Erica Hubbard (Houston Community College)
Bethany Herman (Houston Community College)
Building Database Analytics System (BuDAS): Examining Challenges to Floor Plan Detection
Architectural floor plans are a repository of information. House plans, for example, can offer insight into changes in building culture and shifts within the family structure over time. Floor plans, however, remain an underutilized resource for researchers, who are hindered by the amount of time it takes to prepare, collect, and interpret floor plan information before analysis can occur. In order to address these challenges, we are developing the Building Database Analytics System (BuDAS). BuDas includes three main components: floor plan recognition (extractor and annotator), storage database, and data analysis and visualization (analyzer). BuDAS was developed for humanities users to allow individuals without programming knowledge to have a comprehensive recognition, storage, and analysis system (all-in-one approach). This study examines how well BuDAS performs on house plans of varying levels of complexity and detection difficulty. Most plan recognition systems can accurately detect and extract information from a basic floor plan (walls, doors, and windows), but floor plans often include layers of complex information. We, therefore, tested BuDAS on groups of plans with potential detection challenges in order to identify areas for improvement.
The success of plan recognition is determined by two main factors: 1). quality of the plan image, and 2). interpretation of the plan information. Plan image quality includes factors such as clarity, contrast, and digital noise. A high-quality plan image has high contrast, minimal noise, and clear lines and text. Plan interpretation is essentially how well the system is able to process and make sense of the layers of plan information. A basic floor plan that includes walls, windows, doors, and room labels is easier for the system to interpret than a plan with additional layers of information, such as furniture, dimension stringers, material symbols, grids, landscaping, and ceilings or rooflines. These additional layers of information can result in the plan detection misidentifying other lines as walls, for example. By testing each of these variables, we are able to determine how to improve plan for users. This poster will explore the results of these tests and suggest areas for improvement.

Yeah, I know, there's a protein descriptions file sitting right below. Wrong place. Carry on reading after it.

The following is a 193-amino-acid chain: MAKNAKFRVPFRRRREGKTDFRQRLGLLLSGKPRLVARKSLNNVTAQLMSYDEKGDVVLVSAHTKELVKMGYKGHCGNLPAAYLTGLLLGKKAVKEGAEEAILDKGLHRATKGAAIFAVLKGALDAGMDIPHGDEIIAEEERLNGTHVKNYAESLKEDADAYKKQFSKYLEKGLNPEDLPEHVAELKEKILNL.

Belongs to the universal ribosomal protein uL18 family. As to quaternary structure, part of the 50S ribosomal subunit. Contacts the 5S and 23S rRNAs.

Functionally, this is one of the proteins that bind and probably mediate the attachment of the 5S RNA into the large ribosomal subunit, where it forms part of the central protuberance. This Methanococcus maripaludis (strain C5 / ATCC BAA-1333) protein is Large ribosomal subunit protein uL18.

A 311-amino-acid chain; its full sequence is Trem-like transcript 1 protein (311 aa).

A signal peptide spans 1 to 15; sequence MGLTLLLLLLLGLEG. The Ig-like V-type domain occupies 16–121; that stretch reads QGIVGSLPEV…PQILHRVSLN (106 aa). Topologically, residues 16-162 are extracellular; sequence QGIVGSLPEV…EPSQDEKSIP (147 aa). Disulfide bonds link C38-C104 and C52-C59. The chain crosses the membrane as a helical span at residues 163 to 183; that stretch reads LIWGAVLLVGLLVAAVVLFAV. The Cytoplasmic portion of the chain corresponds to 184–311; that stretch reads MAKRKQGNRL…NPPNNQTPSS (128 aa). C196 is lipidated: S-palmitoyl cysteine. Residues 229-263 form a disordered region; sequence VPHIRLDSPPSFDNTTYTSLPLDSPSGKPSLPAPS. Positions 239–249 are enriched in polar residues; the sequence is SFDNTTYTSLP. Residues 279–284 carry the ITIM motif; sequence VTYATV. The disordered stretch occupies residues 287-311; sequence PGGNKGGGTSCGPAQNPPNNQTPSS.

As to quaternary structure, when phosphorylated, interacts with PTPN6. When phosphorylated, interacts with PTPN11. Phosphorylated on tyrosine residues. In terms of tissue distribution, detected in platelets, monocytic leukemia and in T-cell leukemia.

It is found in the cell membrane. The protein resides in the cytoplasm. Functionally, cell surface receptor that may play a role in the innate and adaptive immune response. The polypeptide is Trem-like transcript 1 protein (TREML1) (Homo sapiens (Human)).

Elise King (Baylor University)
If you had my love feat. Californication: imaginarios de la Internet en videos musicales, 1999
En 1999 hubo una explosión en los medios de comunicación de la cultura pop por el inicio en la masificación del acceso doméstico de la internet. Ya no solamente la televisión y las revistas de papel serían parte del tiempo de ocio de los jóvenes. Los programas y salones de chat, la descarga de música PSP, los juegos en línea y el uso de la webcam cambiarían radicalmente las formas de comunicación y la relación entre usuarios. Al mismo tiempo, la internet trajo consigo una estética propia y específica que se caracterizaba en el uso de elementos que remitían a formas futurísticas e interconectadas, las cuales hacían referencia a la existencia de un mundo digital, paralelo al mundo real. Este mundo digital no solamente era parte de un mundo de ciencia ficción ‘espacial’ (tipo Star Wars o Star Trek), sino que se demostraba más accesible a los usuarios y con un semblante optimista sobre el uso de la técnología en el cotidiano. Es el caso contrario a lo expuesto en obras cyberpunk como The Matrix, película también estrenada en 1999, la cual tuvo una gran aceptación por parte de la crítica y los espectadores. En el cyberpunk el futuro es percibido como distópico y el uso intensivo de la tecnología es presentado de manera pesimista y existencialista, haciendo que la distinción entre humano y máquina sea difícil de dintinguir.